Rimrose Valley Country Park – An idyllic oasis

Idyllic view of Rimrose Valley Country Park

With the potential threat of a road being driven straight through this country park I thought it was time to have a really good look at it. I had been previously but not for any length of time. I was not to be disappointed.

I set off on my cycle from our Lydiate home last Saturday morning quite early on a bright and sunny day. Joining the foot and cycle paths that lead into the County Park at Edge Lane I found my way via this footpath network through into what is a linear open space. It is in fact surrounded by the built up areas of Crosby, Netherton, Thornton and Litherland and ends in Seaforth half a mile from the Container Terminal.

Rimrose in the foreground and its threat in the background

You can see why Highways England have been eyeing up the land to get a new road through to the docks but what on earth will it do to this lovely oasis if they get the go ahead? I remain very much opposed to that plan but we will find out very soon what is going to happen.

What I found early on a Saturday morning was friendly dog walkers, fellow cyclists and a lovely ride through urban countryside. What’s more a very tame squirrel joined me for 30 yards or more running alongside my bike. I assume he was wondering if I had some food.

The Seaforth end of the Country Park which joins the A5036 Princess Way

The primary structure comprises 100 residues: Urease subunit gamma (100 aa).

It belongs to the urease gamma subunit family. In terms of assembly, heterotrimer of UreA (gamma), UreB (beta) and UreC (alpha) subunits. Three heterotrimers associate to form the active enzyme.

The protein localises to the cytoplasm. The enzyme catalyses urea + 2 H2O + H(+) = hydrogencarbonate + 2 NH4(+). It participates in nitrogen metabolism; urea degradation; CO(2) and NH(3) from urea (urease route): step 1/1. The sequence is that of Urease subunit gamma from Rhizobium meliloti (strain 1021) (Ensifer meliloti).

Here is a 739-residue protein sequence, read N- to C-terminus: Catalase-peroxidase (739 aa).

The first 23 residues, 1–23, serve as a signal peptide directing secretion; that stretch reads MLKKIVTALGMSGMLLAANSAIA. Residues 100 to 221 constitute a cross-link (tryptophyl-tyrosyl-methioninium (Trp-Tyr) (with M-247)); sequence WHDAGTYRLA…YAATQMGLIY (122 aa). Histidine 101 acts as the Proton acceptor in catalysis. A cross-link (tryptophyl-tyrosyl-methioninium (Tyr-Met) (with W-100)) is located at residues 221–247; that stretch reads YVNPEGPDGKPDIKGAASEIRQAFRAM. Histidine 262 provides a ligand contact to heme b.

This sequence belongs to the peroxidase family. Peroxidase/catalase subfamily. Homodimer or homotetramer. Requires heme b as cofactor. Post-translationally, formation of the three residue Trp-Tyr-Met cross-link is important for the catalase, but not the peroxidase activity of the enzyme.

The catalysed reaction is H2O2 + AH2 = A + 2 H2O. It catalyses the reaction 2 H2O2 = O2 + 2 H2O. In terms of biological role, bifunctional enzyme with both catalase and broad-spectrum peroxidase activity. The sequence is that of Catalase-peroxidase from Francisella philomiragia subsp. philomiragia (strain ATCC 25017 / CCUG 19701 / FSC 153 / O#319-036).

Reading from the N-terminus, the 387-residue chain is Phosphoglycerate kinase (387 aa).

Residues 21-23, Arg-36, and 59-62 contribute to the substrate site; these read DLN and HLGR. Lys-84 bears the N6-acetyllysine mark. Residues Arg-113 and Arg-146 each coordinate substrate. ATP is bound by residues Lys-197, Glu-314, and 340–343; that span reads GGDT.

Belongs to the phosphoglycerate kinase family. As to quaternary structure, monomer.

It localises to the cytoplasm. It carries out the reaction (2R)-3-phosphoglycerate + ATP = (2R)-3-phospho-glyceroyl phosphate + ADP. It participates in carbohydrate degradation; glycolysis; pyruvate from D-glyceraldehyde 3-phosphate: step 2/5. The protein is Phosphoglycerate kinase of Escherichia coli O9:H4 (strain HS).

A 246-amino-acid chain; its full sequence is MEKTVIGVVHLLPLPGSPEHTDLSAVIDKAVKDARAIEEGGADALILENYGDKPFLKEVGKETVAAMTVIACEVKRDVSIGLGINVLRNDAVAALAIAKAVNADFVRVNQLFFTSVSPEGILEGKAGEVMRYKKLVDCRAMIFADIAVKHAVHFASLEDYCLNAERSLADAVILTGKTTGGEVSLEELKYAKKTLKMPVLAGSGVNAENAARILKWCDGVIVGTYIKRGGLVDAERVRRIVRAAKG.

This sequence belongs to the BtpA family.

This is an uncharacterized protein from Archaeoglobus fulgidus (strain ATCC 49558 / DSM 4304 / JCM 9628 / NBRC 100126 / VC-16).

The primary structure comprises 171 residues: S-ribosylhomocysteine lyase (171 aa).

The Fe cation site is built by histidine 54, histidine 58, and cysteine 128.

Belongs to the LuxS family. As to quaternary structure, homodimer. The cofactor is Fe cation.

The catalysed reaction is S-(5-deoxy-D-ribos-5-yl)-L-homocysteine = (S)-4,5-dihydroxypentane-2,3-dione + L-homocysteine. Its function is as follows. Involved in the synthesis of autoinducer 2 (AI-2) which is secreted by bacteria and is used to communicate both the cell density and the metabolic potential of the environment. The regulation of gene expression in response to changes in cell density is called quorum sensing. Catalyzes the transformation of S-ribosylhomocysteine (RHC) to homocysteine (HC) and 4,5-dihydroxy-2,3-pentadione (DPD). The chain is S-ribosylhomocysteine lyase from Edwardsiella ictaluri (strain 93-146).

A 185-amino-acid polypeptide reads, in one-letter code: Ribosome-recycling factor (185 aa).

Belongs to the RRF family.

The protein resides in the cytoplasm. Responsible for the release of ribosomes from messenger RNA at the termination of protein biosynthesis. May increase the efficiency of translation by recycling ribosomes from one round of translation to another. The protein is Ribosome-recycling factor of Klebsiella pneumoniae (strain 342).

Surely there can be little, if any, doubt that a road driven through the Rimrose Valley can only have negative consequences for our environment.

Switch Island – Seaforth Docks road link – Many questions need to be answered

www.liverpoolecho.co.uk/news/liverpool-news/mersey-docks-set-motorway-link-8202582

The Liverpool Echo has the story – see link above – but the quote from that article below does not really take us any further forward.

‘Funding has been secured to upgrade the A5036 Princess Way – through Seaforth and Litherland – which links Liverpool’s ports to the motorway network.

This upgrade was announced last summer as part of the Liverpool Local Growth Deal.’

This has been a subject that Sefton Council, in particular, has not been at all keen to talk about. Indeed, getting behind this story to gain some detail over recent months has been like pulling teeth.

So now the cat is completely out of the bag can we please be told how this upgrade of the A5036 is to proposed to be achieved and the environmental and community impacts of such proposals? It is no use doing deals behind closed doors just to impose an already agreed solution on South and East Sefton’s communities

Diesel engine pollution – Find a solution before Bootle becomes a particulates black spot!

www.theguardian.com/environment/2014/apr/29/diesel-engine-pollution-premature-deaths-costs-nhs-billions

The Guardian has the story.

It is precisely this sort of concern that I have about the management of transport access to the enlarged Seaforth Docks in Bootle. My postings of 24th April and 2nd May provide more background to this issue.